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In historic flight, Indian rocket puts 'OneWeb' satellites into orbit

<br>The 43.5 metre tall and weighing 644 ton LVM3 M2 rocket, carrying 36 satellites weighing totally 5,796 kg or about 5.7 ton, blasted off from the second launch pad at the Satish Dhawan Space Centre at 12.07 a.m.

About 20 minutes into its flight, the LVM3 began slinging the satellites of Network Access Associated Ltd (OneWeb) into low earth orbit (LEO).

After the separation of 16 satellites, Indian Space Research Organisation (ISRO) Chairman S.Somanath said: "The satellite separation is a slow process. The remaining satellites will be separated and the data will come later."

Somanath also the Secretary of Department of Space was confident that all 36 satellites will be separated as originally planned.

According to D.Radhakrishnan, CMD of NewSpace India Ltd (NSIL), ISRO’s commercial arm, the rocket mission is a complex one.

"The GSLV MkIII has made a remarkable entry into the commercial satellite launch market," Radhakrishnan said.

He also said that this is the beginning of many more business associations with OneWeb.

Once all the satellites get separated, the total number of foreign satellites launched by India will be 381.

Another set of 36 satellites from OneWeb is planned to be put into orbit in January 2023. The UK company has contracted with NewSpace India Ltd (NSIL) to pay over Rs.1,000 crore for both launches.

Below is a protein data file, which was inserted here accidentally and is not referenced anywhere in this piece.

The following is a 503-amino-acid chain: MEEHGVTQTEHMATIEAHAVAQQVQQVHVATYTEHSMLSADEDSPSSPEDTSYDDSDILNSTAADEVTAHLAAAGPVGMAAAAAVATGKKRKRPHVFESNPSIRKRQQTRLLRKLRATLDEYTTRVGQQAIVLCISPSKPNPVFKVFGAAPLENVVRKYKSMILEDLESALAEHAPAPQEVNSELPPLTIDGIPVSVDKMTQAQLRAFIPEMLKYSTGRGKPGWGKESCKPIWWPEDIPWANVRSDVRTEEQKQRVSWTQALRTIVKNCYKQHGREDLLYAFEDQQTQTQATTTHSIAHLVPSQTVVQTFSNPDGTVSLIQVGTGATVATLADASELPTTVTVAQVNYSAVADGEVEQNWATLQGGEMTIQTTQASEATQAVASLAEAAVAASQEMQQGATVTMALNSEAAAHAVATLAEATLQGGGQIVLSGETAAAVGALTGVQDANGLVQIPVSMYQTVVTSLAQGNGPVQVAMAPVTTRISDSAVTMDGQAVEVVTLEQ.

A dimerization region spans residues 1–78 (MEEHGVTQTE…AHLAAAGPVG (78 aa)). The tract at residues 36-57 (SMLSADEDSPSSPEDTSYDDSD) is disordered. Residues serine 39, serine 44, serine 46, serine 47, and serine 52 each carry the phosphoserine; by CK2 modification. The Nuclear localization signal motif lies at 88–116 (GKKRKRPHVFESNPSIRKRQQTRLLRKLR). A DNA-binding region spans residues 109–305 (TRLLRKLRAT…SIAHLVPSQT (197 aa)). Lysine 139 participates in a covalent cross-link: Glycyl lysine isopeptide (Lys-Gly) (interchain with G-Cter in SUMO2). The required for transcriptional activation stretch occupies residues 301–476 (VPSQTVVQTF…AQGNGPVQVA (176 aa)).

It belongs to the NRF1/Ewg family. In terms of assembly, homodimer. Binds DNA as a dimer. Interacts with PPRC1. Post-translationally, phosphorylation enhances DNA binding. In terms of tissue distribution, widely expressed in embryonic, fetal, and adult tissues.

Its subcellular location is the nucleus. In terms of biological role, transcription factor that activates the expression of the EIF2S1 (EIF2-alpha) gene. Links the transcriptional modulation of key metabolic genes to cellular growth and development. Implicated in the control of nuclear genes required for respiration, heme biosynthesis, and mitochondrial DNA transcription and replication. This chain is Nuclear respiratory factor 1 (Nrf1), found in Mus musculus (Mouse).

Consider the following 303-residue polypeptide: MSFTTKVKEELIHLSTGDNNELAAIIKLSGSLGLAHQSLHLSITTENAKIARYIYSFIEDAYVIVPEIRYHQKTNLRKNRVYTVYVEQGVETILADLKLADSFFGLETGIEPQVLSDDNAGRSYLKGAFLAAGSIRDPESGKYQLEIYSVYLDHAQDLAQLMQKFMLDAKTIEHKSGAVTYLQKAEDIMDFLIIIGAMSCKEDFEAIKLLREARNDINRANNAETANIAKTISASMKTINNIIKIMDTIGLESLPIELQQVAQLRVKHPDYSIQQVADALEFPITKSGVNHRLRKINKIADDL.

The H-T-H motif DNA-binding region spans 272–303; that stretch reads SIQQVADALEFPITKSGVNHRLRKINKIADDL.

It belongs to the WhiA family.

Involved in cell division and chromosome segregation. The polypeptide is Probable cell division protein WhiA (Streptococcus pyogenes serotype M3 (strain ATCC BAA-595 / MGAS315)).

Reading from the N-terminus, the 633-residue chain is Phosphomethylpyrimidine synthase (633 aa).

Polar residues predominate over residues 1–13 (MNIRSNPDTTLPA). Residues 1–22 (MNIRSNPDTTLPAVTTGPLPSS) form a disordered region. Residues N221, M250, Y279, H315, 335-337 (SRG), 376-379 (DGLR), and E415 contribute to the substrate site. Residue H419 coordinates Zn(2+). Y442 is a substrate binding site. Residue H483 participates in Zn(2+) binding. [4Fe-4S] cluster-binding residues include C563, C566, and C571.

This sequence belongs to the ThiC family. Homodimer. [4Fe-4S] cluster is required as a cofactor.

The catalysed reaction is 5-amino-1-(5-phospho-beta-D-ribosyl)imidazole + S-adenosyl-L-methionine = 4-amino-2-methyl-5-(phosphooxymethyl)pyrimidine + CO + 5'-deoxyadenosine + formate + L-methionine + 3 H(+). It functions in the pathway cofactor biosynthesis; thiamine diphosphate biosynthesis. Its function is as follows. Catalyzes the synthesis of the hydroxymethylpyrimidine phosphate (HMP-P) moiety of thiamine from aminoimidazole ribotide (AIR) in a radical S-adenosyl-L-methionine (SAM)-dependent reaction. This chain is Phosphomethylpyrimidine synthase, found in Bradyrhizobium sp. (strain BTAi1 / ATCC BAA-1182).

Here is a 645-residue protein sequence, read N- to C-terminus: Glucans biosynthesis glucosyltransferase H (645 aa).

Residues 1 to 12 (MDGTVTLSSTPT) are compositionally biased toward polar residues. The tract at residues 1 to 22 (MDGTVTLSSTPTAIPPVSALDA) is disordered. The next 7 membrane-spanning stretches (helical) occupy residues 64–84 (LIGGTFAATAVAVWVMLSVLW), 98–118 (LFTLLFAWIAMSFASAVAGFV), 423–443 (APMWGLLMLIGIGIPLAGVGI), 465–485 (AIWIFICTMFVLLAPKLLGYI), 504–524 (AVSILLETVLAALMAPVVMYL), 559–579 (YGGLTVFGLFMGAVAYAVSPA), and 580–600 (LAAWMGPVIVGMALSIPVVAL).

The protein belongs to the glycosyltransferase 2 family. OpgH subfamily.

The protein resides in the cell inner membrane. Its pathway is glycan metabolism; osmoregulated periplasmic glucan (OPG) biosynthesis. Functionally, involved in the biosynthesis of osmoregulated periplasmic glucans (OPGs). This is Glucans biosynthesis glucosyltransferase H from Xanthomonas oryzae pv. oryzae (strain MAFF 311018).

OneWeb is a joint venture between India Bharti Global and the UK government.

The satellite company plans to have a constellation of about 650 satellites in low earth orbit (LEO) to offer communication services.

According to ISRO, the OneWeb Constellation operates in an LEO Polar Orbit.

The satellites are arranged in 12 rings (Orbital planes) with 49 satellites in each plane. The orbital planes are inclined to be near polar (87.9 degrees) and at 1,200 km above the Earth.

Each satellite completes a full trip around the earth every 109 minutes.

The earth is rotating underneath satellites, so they will always be flying over new locations on the ground. The constellation will have 648 satellites.

The LVM3 is a three-stage rocket with the first stage fired with liquid fuel, the two strap-on motors powered by solid fuel, the second by liquid fuel and the third is the cryogenic engine.

The ISRO’s heavy-lift rocket has a carrying capacity of 10 ton to the LEO and four-ton to the Geo Transfer Orbit (GTO).

Normally the GSLV rocket is used for launching India’s geostationary communication satellites. And hence it was named as GeoSynchronous Satellite Launch Vehicle (GSLV). The GSLV MkIII refers to the third<br>generation rocket.

As the rocket that flew on Sunday morning was for orbiting the satellites in LEO, the ISRO has renamed GSLV MkIII as LVM3 (Launch Vehicle MkIII).

The rocket mission has several firsts for the Indian space sector. It is the first commercial launch of GSLV MkIII and for the first time, an Indian rocket will be ferrying a payload of about six tonnes.

Similarly, OneWeb is using an Indian rocket to put its satellites into orbit for the first time. Also, it is the first commercial launch of GSLV MkIII contracted by NewSpace India Ltd (NSIL), the commercial arm of ISRO, and for the first time, a renamed GSLV MkIII is being used for launching satellites in LEO.

(Venkatachari Jagannathan can be reached at v.jagannathan@ians.in)

–IANS<br>vj/sha

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